Potatoes are a cool-season crop considered one of the staple foods throughout the world, according to University of Illinois Extension. These vegetables need cool weather to thrive and produce an abundant crop, so early planting gives them a definite edge.
Potatoes grow best in cool weather, so they must be planted in early spring. Aim for a planting date two weeks before the average last freeze date for your location for best results. University of Illinois Extension suggests planting potatoes in March or April, though this varies by growing zone.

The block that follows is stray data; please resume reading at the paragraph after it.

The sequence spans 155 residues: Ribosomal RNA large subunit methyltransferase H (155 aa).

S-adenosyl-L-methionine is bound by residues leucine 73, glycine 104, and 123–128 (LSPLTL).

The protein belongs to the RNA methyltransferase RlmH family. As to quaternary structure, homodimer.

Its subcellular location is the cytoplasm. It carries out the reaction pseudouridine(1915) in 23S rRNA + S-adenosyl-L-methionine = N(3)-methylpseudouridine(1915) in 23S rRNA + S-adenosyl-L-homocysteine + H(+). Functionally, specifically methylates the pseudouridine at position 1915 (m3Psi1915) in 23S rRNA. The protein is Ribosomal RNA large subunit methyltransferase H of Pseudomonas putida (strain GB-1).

Planting potatoes too early leads to rotting in cold and damp conditions, along with increasing the risk of freezing from surprise cold spells. Late planting in warm climates causes equal problems, with potatoes dying in temperatures of 32.2 to 35.0 degrees C. Choose early or midseason maturing varieties in warmer areas to ensure potatoes reach maturity before the arrival of such weather.
Store seed potatoes in the refrigerator until planting time. This keeps them from sprouting prematurely. Choose Rrusset potatoes only in the most northern portions of the United States, opting for other varieties such as Norland, Viking and Kennebec for better yields in other areas around the United States.